Early Δ9-THC self-administration studies in animals were marked by failure. Researchers were unable to achieve reliable self-administration in laboratory animals largely because of its long duration of action and pronounced aversion, even at modest doses. The advent of synthetic cannabinoid agonists, however, allowed researchers to elicit robust intravenous and intracerebroventricular self-administration of synthetic cannabinoid agonists in mice and squirrel monkeys. Additionally, studies have reported intravenous self-administration of low doses of Δ9-THC in mice and squirrel monkeys (Figures 8.19, 8.20). Squirrel monkeys with unlimited access to food and water were allowed a wide range of doses of Δ9-THC (1.0–8.0 μg/kg/injection) on a fixed-ratio 10 schedule of reinforcement and showed reliable intravenous self-administration. The self-administration of Δ9-THC and a synthetic cannabinoid was blocked by the CB1 receptor antagonist SR141716A.
As with other drugs of abuse, the acute reinforcing effects of Δ9-THC involve activation of the mesocorticolimbic dopamine system. Δ9-THC selectively increases the release of dopamine in the shell of the nucleus accumbens, an effect also observed with all major drugs of abuse (Figure 8.21). Similar increases in extracellular dopamine in the nucleus accumbens have been observed with the synthetic cannabinoid receptor agonist WIN 55,212–2.
Another potential neuropharmacological mechanism for the acute reinforcing effects of Δ9-THC is the release of endogenous opioid peptides. Intravenous Δ9-THC self-administration and intracerebroventricular CP 55,940 self-administration are blocked by the opioid receptor antagonist naltrexone, suggesting a role for opioid peptides in the reinforcing effects of Δ9-THC (see 8.20). These studies indicate that cannabinoids increase the synthesis and release of endogenous opioid peptides, possibly by inhibiting the release of an inhibitory neurotransmitter such as γ-aminobutyric acid (GABA; see below). Both cannabinoid and opioid receptors are also colocalized on medium-spiny γ-aminobutyric acid (GABA) neurons in the nucleus accumbens. As with other drugs of abuse, the sites of action of Δ9-THC may involve actions in the ventral tegmental area, nucleus accumbens, and possibly extended amygdala (8.22).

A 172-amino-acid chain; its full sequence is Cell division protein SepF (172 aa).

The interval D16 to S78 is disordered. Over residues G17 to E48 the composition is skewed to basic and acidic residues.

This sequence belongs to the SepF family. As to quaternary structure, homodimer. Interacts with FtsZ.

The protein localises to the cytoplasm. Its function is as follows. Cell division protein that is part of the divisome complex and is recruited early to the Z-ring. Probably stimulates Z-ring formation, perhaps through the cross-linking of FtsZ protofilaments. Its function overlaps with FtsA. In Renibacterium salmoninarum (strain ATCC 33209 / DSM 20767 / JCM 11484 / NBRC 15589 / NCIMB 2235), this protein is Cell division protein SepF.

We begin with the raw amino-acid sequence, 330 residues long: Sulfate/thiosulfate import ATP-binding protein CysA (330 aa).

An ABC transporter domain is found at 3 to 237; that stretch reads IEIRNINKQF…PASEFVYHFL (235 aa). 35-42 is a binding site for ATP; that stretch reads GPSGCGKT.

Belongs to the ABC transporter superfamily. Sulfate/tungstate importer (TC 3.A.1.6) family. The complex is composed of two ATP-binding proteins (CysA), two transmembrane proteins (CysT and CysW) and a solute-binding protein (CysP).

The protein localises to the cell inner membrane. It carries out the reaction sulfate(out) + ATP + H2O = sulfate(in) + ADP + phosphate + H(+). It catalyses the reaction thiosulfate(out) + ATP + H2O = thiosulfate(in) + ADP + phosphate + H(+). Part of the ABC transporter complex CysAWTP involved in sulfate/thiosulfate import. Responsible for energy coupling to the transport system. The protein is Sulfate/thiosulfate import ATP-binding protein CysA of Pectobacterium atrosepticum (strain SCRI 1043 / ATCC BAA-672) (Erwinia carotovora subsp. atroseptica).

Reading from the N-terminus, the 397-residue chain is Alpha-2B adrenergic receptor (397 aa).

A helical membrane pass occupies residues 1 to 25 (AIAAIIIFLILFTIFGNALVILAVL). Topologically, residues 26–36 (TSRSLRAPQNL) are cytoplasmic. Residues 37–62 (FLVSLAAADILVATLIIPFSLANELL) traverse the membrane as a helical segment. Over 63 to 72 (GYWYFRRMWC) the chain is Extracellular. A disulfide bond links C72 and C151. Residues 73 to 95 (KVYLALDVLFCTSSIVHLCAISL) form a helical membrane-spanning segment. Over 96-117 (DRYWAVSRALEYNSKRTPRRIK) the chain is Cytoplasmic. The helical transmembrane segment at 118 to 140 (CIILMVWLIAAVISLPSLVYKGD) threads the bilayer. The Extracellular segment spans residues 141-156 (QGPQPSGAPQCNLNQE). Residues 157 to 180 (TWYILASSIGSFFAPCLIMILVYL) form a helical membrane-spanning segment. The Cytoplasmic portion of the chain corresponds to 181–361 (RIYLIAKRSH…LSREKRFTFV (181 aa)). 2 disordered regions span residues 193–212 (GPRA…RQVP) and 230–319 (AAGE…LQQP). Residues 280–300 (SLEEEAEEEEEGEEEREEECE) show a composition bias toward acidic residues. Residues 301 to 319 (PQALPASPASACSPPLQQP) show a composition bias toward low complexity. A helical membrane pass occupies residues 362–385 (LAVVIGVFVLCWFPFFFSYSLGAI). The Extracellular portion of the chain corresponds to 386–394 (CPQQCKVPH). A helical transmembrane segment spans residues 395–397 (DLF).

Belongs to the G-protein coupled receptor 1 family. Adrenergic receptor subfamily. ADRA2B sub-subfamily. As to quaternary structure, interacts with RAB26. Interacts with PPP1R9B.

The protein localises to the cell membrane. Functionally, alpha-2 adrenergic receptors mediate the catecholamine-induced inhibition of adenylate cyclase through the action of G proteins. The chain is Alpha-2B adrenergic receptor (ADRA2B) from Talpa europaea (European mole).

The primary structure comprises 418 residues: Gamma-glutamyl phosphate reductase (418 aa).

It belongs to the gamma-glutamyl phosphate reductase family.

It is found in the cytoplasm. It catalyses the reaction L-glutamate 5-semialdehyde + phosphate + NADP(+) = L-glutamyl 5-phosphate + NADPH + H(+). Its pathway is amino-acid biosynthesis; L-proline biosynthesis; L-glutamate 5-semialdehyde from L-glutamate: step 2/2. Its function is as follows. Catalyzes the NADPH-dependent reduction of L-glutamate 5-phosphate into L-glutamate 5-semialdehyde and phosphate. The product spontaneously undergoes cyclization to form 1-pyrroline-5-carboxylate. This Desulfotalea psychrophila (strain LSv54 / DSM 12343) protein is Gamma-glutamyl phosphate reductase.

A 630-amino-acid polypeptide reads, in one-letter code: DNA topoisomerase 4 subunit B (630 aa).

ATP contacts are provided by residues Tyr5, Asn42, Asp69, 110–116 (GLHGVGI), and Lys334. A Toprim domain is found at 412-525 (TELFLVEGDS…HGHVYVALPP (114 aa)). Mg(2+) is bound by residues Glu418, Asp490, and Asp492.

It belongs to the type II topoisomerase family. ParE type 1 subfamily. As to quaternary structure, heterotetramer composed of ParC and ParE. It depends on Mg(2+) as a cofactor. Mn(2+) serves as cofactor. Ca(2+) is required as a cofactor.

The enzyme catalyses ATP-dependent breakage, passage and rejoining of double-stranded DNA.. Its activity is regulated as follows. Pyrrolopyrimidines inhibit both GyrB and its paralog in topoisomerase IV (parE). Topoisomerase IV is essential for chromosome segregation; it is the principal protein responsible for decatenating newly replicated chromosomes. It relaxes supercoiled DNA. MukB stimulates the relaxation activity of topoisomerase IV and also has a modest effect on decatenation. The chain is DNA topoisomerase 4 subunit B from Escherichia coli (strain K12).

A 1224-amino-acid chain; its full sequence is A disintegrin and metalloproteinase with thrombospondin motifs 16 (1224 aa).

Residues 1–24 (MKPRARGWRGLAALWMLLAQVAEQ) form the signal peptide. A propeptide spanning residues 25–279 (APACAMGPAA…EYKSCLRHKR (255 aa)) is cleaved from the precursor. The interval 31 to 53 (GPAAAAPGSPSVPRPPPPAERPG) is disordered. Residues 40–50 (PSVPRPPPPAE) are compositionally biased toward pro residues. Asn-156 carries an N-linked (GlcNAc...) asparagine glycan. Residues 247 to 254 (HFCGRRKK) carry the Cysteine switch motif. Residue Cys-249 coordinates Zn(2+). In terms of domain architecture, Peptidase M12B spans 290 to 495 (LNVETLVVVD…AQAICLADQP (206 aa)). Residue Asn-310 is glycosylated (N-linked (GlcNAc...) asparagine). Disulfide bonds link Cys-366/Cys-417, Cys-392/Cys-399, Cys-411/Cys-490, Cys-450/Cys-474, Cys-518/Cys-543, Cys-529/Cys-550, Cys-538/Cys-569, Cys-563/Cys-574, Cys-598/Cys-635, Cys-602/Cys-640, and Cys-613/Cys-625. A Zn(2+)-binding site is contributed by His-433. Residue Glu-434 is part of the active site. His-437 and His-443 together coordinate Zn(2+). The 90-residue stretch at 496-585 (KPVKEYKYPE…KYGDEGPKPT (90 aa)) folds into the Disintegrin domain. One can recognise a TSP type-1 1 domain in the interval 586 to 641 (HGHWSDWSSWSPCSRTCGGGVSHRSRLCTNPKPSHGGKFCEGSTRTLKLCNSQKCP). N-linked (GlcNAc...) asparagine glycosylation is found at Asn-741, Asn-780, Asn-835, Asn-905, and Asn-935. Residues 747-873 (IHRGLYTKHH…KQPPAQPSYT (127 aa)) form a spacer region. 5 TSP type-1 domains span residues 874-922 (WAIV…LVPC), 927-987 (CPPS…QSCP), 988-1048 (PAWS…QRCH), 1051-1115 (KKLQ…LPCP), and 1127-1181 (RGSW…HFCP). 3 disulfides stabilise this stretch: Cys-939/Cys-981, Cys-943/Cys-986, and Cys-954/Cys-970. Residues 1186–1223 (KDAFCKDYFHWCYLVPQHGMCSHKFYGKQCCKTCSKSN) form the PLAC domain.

FIGURE 8.18 Specialized lipid-signaling junctions in the brain. (A) The endocannabinoid lipid 2arachidonoyl-sn-glycerol (2-AG) is thought to mediate retrograde signaling in the hippocampus, cerebellum, and other brain regions. Glutamate (blue circles) released from excitatory axon terminals activates postsynaptic type I metabotropic glutamate receptors (mGluR), stimulating 2AG production through the phospholipase C-β (PLC-β)/diacylglycerol lipase (DGL) pathway. Type 1 mGluR, PLCβ, and DGLα are localized at the perisynapse (light red), a region of the dendritic spine that borders the postsynaptic density (purple). 2AG crosses the synaptic cleft and activates presynaptic CB1 cannabinoid receptors (CB1R), which suppress glutamate release. (B) Hypothetical model of a specialized lipid-signaling junction at hippocampal glutamate-containing synapses. Endocannabinoid-synthesizing enzymes (PLCβ and DGLα) and CB1R are positioned to optimize the transynaptic actions of 2AG. These may be further facilitated by the ability of this lipid messenger to reach CB1 receptors by lateral diffusion through the lipid bilayer. The cleavage of 2AG by monoacylglycerol lipase (MGL), leading to the production of arachidonic acid, might terminate the effects of this messenger. The flipping of 2AG across the bilayer, which may be rather slow, might occur either before or after the interaction of the lipid with CB1 receptors. [Taken with permission from Piomelli D, Astarita G, Rapaka R. A neuroscientist’s guide to lipidomics. Nature Reviews Neuroscience, 2007, (8), 743–754.]